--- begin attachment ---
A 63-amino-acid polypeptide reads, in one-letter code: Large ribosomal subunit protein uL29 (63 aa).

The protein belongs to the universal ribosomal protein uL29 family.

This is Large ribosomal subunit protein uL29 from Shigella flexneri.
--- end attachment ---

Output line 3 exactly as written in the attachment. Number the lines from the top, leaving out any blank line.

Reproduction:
This is Large ribosomal subunit protein uL29 from Shigella flexneri.